Amy Scherber's Crusty Italian Loaf
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Amy Scherber's Crusty Italian Loaf
  Italian    Loaf    Bread  
Last updated 6/12/2012 1:03:51 AM. Recipe ID 28027. Report a problem with this recipe.
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      Title: Amy scherber's crusty italian loaf
 Categories: Bread
      Yield: 3 Loaves
 
    3/4 ts Active dry yeast
    1/4 c  (2 ounces) very warm
           Water(105 to 115 degrees F)
      1 c  (8 ounces)cool water ( 75
           Degrees F)
  1 1/2 c  (12 ounces) Sponge Starter
           (recipe follows)
  3 1/2 c  (16 ounces) unbleached
           All-purpose flour
      1 tb Plus 1 teaspoon Kosher salt
 
  A sponge starter bread
  
  Combine the warm water and yeast in a large bowl and stir with a fork
  to dissolve the yeast. Let stand for 3 minutes.
  
  Add the cool water and sponge to the yeast mixture and mix with your
  fingers for about 2 minutes, breaking up the sponge. The mixture
  should look milky and slightly foamy. Add the flour and salt and mix
  with your fingers to incorporate the flour, scraping the sides of the
  bowl and folding the ingredients together until the dough gathers
  into a mass. It will be wet and sticky, with long strands of dough
  hanging from your fingers. If the dough is not sticky, add 1
  tablespoon of water.
  
  Move the dough to a lightly floured surface and knead for about 5
  minutes, until it becomes supple and fairly smooth. This is a sticky,
  wet dough; don't be tempted to add more flour to the work surface.
  Just dust lightly and use a dough scraper as necessary to loosen the
  dough from the table during kneading. Allow the dough to rest for 15
  minutes, covered with oiled plastic wrap. (This rest period is the
  autolyse.)
  
  Knead the dough 3 to 5 minutes, until it is stretchy and smooth, yet
  still slightly sticky. Shape the dough into a loose ball, place it in
  a lightly oiled bowl, and turn the dough in the bowl to coat with
  oil. Cover the bowl tightly with plastic wrap and let the dough rise
  at room temperature (75 to 77 degrees F) for about 1 hour, or until
  the dough looks slightly puffy but has not doubled.
  
  Place the dough in the refrigerator for at least 8 hours, or
  preferably, overnight to let it relax, develop flavor, and become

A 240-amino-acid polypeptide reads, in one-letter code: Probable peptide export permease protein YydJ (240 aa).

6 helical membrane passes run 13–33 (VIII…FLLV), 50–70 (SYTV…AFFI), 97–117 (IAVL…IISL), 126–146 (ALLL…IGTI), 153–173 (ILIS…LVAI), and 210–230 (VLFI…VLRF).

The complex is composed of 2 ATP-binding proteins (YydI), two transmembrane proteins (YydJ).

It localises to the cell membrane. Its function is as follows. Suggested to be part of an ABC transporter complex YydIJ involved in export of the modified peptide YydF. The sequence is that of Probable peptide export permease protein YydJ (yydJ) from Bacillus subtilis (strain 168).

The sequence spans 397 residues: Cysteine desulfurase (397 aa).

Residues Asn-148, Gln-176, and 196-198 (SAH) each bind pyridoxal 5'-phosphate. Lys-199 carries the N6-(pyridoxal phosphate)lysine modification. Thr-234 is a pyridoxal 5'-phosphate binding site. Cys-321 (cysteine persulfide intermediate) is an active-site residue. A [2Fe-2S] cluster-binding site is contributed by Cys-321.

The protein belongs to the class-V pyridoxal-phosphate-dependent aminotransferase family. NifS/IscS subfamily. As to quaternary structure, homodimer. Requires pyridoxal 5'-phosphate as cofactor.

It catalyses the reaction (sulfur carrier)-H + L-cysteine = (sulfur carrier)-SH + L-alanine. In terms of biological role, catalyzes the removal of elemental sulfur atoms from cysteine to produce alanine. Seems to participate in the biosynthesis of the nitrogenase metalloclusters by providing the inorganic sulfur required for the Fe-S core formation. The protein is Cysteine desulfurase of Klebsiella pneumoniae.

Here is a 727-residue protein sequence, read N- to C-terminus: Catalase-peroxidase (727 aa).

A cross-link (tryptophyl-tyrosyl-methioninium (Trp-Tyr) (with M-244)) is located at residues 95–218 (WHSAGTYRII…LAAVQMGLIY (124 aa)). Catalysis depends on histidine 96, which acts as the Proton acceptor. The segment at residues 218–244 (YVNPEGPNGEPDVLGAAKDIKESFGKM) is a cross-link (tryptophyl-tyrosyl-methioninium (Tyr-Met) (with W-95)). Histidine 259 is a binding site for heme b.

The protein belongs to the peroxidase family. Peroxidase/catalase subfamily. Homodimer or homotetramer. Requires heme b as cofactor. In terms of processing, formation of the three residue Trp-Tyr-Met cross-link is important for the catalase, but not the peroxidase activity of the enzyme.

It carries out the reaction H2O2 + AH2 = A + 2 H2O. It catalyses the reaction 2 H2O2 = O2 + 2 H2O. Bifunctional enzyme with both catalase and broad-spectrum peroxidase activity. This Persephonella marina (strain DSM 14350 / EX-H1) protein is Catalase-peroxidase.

more manageable.
  
  Take the dough from the refrigerator and let it sit at room
  temperature for 1 to 2 hours, until it begins to warm up and starts
  to rise.
  
  Flour a work surface well and gently dump the dough onto it. Divide
  the dough into three equal pieces, about 13 ounces each. Gently
  flatten one piece, pressing out some of the air bubbles, and stretch
  it into a rectangle. Fold the top third down and the bottom third up
  as if you were folding a business letter. Now form the loaf into a
  short baguette by rolling the dough over from left to right and
  sealing the seam with the heel of your palm. Fold the dough over
  about 1/ 3 of the way each time, seal the length of the loaf, then
  repeat. You want to gently draw the skin tight over the surface of
  the loaf while leaving some air bubbles in the dough. Seal the seam,
  being careful not to tear the skin of the dough or deflate its airy
  structure. Do not elongate. These loaves are about 10 inches long.
  Cover an area on the work surface with a thick layer of flour and
  place the loaf, seam side down, on the flour. Repeat with remaining
  pieces of dough. The loaves will be loose and slightly irregular in
  shape. Leave plenty of space between the loaves they will spread as
  they rise. Cover the loaves with well oiled plastic and let them rise
  for 1 2 hours, until bubbly and loose.
  
  Thirty minutes before baking, preheat the oven to 475 degrees F.
  Place a baking stone in the oven to preheat and position an oven rack
  just below the stone.
  
  Sprinkle a peel very generously with cornmeal. Line an upside-down
  baking sheet with parchment paper and sprinkle very generously with
  cornmeal. Lift one loaf, flip it over so the floured side is on top,
  and gently tug on the ends to stretch the loaf to the full length of
  the peel, or about 14 inches on a pan. Repeat with the remaining
  loaves, placing 2 on the peel and 1 on the pan. Dimple each loaf with
  your finger in about 6 places, but don't deflate them too much. Be
  sure the loaves are loosened from the peel, then carefully slide them
  onto the baking stone. Place the pan of bread on the rack below the
  stone. Using a plant sprayer, quickly mist the loaves with water 8 to
  10 times, then quickly shut oven door. Mist the loaves again after 1
  minute. Then mist again 1 minute later.
  
  Bake for about 10 minutes, then reduce the temperature to 450 degrees
  and bake 15 minutes longer or until the loaves sound slightly hollow
  when tapped on the bottom and the crust is a medium to dark brown.
  (If the crust is not brown enough, the loaves will soften as they
  cool.) Transfer the bread to a rack to cool for at least 30 minutes




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Recipe ID 28027 (Apr 03, 2005)

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